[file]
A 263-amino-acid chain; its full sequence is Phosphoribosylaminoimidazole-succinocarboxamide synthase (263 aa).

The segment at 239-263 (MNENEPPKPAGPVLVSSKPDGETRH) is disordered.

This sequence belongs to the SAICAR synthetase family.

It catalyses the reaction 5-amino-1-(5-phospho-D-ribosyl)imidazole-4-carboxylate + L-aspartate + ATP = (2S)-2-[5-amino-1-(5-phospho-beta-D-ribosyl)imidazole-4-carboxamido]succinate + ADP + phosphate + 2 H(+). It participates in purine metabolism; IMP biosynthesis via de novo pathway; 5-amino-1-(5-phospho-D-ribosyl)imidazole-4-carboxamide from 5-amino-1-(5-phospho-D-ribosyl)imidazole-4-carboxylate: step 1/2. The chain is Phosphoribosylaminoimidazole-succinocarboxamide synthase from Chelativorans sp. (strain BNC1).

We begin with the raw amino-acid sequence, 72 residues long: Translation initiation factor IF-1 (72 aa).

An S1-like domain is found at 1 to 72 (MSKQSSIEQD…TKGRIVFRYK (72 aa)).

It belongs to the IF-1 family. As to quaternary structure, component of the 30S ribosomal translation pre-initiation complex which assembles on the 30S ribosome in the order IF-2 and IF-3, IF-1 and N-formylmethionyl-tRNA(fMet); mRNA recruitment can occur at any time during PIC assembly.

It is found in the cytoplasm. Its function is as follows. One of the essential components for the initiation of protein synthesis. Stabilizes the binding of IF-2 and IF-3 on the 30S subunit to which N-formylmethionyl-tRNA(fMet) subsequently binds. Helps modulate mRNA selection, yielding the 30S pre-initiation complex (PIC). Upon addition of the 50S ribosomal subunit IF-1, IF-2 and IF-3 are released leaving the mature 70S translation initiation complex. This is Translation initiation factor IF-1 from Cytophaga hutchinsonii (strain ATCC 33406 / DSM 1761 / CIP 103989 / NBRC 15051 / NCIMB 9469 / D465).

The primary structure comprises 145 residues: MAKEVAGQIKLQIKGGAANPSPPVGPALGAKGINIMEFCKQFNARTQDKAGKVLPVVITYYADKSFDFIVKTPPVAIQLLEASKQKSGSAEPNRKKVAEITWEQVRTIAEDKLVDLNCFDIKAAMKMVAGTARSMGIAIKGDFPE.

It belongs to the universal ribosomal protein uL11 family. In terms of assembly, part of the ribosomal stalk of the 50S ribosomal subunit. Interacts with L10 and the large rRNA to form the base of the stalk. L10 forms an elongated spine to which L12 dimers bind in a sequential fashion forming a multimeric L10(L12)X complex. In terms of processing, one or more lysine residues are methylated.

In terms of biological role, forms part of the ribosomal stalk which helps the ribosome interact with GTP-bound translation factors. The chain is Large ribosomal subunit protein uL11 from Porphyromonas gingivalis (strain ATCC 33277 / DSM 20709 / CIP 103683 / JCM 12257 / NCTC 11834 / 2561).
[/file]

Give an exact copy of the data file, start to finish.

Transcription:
A 263-amino-acid chain; its full sequence is Phosphoribosylaminoimidazole-succinocarboxamide synthase (263 aa).

The segment at 239-263 (MNENEPPKPAGPVLVSSKPDGETRH) is disordered.

This sequence belongs to the SAICAR synthetase family.

It catalyses the reaction 5-amino-1-(5-phospho-D-ribosyl)imidazole-4-carboxylate + L-aspartate + ATP = (2S)-2-[5-amino-1-(5-phospho-beta-D-ribosyl)imidazole-4-carboxamido]succinate + ADP + phosphate + 2 H(+). It participates in purine metabolism; IMP biosynthesis via de novo pathway; 5-amino-1-(5-phospho-D-ribosyl)imidazole-4-carboxamide from 5-amino-1-(5-phospho-D-ribosyl)imidazole-4-carboxylate: step 1/2. The chain is Phosphoribosylaminoimidazole-succinocarboxamide synthase from Chelativorans sp. (strain BNC1).

We begin with the raw amino-acid sequence, 72 residues long: Translation initiation factor IF-1 (72 aa).

An S1-like domain is found at 1 to 72 (MSKQSSIEQD…TKGRIVFRYK (72 aa)).

It belongs to the IF-1 family. As to quaternary structure, component of the 30S ribosomal translation pre-initiation complex which assembles on the 30S ribosome in the order IF-2 and IF-3, IF-1 and N-formylmethionyl-tRNA(fMet); mRNA recruitment can occur at any time during PIC assembly.

It is found in the cytoplasm. Its function is as follows. One of the essential components for the initiation of protein synthesis. Stabilizes the binding of IF-2 and IF-3 on the 30S subunit to which N-formylmethionyl-tRNA(fMet) subsequently binds. Helps modulate mRNA selection, yielding the 30S pre-initiation complex (PIC). Upon addition of the 50S ribosomal subunit IF-1, IF-2 and IF-3 are released leaving the mature 70S translation initiation complex. This is Translation initiation factor IF-1 from Cytophaga hutchinsonii (strain ATCC 33406 / DSM 1761 / CIP 103989 / NBRC 15051 / NCIMB 9469 / D465).

The primary structure comprises 145 residues: MAKEVAGQIKLQIKGGAANPSPPVGPALGAKGINIMEFCKQFNARTQDKAGKVLPVVITYYADKSFDFIVKTPPVAIQLLEASKQKSGSAEPNRKKVAEITWEQVRTIAEDKLVDLNCFDIKAAMKMVAGTARSMGIAIKGDFPE.

It belongs to the universal ribosomal protein uL11 family. In terms of assembly, part of the ribosomal stalk of the 50S ribosomal subunit. Interacts with L10 and the large rRNA to form the base of the stalk. L10 forms an elongated spine to which L12 dimers bind in a sequential fashion forming a multimeric L10(L12)X complex. In terms of processing, one or more lysine residues are methylated.

In terms of biological role, forms part of the ribosomal stalk which helps the ribosome interact with GTP-bound translation factors. The chain is Large ribosomal subunit protein uL11 from Porphyromonas gingivalis (strain ATCC 33277 / DSM 20709 / CIP 103683 / JCM 12257 / NCTC 11834 / 2561).